Turkey has swiftly responded to a massive fire in a Rohingya refugee camp that damaged a Turkish field hospital. A team from Ankara is currently working to rebuild the hospital in southeastern Bangladesh.
A senior official from Turkey’s Disaster and Emergency Management Authority (AFAD) arrived in Bangladesh’s southeastern Cox’s Bazar district with a team to rebuild the hospital and shelters for Rohingya refugees affected by the deadly blaze on March 22.
A total of 26 personnel from the Turkish Health Ministry, AFAD and Turkey’s Housing and Development Administration reached Bangladesh on Saturday.
The team started construction work on the field hospital earlier this week on the same site.
Salih Altınay, AFAD’s head of foreign affairs and humanitarian aid, told Anadolu Agency (AA) that the new hospital would have an open area of 4,000 square meters (43,056 square feet) and a closed area of 1,400 square meters. He added that both the open and closed sites would provide health care facilities to Rohingya refugees in the camp.
He said the aid agency relocated its humanitarian operations from Myanmar to Bangladesh’s Cox’s Bazar in 2017, shortly after the human tragedy that forced the Rohingya Muslims to leave their homes.
The vast majority of the people in the camps fled Myanmar in 2017 amid a military-led crackdown on the Rohingya that United Nations investigators said was executed with “genocidal intent,” charges Myanmar denies.
AFAD had built a full-fledged field hospital in early 2018 that provided all kinds of health care services with 10 doctors and 20 health workers.
The hospital had been providing medical services to 1,000 patients every day until it was entirely destroyed by fire 10 days ago.
It served a total of 512,101 patients since its establishment in 2018, according to hospital records.
Samina, a 7-year-old Rohingya girl, who lost her eyesight at the age of 2, was a regular patient at the Turkish hospital for the last six months. Her condition started to improve due to a fortnightly checkup and medication.
But when the hospital burned down, all hope seemed to have faded. Thanks to Turkish support, however, it will be up and running soon.
The Turkish state-run aid agency had also constructed 4,620 bamboo-made shelters for the refugees in the area.
“Our (field) hospital and approximately 1,400 bamboo houses (for Rohingya refugees) became unusable in the fire that occurred on March 22,” Altınay said.
Now Turkey is building a new field hospital which will be operational for the Rohingya very soon, according to him.
“We will (also) start the reconstruction of shelters (affected by the deadly blaze) as soon as possible,” he went on to say.
On the instructions of Turkish President Recep Tayyip Erdoğan, AFAD, along with the ministries of health, environment and urbanization, have started providing aid to the refugees, Altınay said.
According to the U.N. refugee agency, the most devastating fire in the history of Rohingya refugees in Bangladesh killed 15 people, gutted over 10,000 shelters and displaced around 45,000 refugees.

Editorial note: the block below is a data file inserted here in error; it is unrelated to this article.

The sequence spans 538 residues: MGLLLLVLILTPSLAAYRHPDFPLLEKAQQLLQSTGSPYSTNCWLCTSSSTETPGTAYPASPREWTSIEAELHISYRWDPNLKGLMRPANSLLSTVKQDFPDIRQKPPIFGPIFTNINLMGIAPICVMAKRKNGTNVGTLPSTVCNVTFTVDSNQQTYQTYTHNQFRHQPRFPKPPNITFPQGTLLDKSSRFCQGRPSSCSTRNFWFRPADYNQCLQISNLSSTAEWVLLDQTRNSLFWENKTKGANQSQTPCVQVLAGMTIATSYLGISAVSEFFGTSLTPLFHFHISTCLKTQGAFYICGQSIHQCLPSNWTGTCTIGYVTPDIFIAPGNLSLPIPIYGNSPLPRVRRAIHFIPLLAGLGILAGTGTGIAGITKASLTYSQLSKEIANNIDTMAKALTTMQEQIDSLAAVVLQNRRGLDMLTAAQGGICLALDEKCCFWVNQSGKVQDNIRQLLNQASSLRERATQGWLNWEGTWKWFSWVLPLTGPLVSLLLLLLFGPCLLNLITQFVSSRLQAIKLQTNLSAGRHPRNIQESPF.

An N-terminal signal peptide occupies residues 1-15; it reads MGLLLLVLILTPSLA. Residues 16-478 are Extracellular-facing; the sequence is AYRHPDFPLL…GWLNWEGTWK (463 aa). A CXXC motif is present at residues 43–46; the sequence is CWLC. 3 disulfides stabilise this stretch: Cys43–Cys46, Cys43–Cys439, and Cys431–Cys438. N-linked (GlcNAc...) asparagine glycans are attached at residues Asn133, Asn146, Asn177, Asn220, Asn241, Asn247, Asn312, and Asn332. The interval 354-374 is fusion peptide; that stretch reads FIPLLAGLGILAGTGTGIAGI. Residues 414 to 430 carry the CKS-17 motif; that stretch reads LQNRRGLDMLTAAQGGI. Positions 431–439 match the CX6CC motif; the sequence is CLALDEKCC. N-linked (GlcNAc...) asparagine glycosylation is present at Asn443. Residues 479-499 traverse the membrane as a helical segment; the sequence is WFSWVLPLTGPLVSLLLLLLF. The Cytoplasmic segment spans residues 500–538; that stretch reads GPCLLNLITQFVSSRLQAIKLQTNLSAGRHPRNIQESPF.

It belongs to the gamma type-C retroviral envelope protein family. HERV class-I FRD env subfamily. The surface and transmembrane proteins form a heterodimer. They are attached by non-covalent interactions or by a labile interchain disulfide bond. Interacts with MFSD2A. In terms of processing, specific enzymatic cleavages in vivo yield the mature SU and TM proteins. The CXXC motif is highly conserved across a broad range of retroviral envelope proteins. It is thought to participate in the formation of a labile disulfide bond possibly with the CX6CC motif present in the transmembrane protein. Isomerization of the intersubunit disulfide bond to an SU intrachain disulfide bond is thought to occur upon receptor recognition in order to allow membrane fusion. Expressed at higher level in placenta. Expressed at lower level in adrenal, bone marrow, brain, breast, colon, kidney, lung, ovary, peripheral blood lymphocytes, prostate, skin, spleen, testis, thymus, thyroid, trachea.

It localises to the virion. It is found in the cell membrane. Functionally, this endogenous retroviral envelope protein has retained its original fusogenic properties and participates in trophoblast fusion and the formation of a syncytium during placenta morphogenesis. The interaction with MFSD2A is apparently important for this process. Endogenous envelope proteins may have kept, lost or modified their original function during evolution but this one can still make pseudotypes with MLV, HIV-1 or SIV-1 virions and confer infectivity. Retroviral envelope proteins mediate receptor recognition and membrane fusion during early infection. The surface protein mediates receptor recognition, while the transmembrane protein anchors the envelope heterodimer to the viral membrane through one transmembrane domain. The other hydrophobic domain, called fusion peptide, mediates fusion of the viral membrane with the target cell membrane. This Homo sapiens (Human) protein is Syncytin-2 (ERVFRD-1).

Bangladesh hails quick health response
Bangladesh, which now hosts 1.2 million Rohingya refugees, has hailed Turkey’s prompt response to reconstruct the hospital.
“It’s amazing that amid the coronavirus pandemic, Turkey will shortly resume its health services to the Rohingya community,” said Dr. Abu Toha MR Bhuiyan, chief coordinator of the Bangladesh Refugee Relief and Repatriation Commissioner’s office.
He added that this would also encourage other service providers to help the Rohingya, often termed as the world’s most persecuted people.
Turkey provides media training for Rohingya
A media training workshop for Rohingya Muslims, organized by Turkey’s Presidency for Turks Abroad and Related Communities (YTB) and AA, ended on Wednesday.
The Rohingya Online Media Training Program was held via videoconference from March 29 to 31, and included about 30 participants from the Rohingya diaspora in various countries.
Training programs on multimedia and internet journalism, new media and social media and diaspora journalism were conducted in English by the agency’s experienced staff over the three-day period.
“Anadolu Agency gives voice to the oppressed … and also contributes to the capacity building of young journalists through these workshops,” said Alptekin Cihangir, the director of AA’s News Academy.
“This training program was very important for us. We want to deliver journalism education to Rohingya Muslims. … Thanks to these trainings, their voice will attract a greater audience.”
YTB’s Asia-Pacific coordinator Ebubekir Kadri Biskinler said they have been providing training for the Rohingya community since 2019 to highlight their cause and problems, as well as their arts and culture to the world more effectively.
Biskinler said the Next Generation Academy leadership program is also being organized for young people in the Asia-Pacific region.
“So far, 25 young people from the Rohingya diaspora have participated. Our presidency aims to improve the relations of the Rohingya community with other countries,” he said.
More than 700,000 Rohingya fled to neighboring Bangladesh in 2017 as the Myanmar military launched a crackdown that saw villages being burned down, extrajudicial killings and rapes.
Turkey has always supported the community, repeatedly drawing attention to their plight.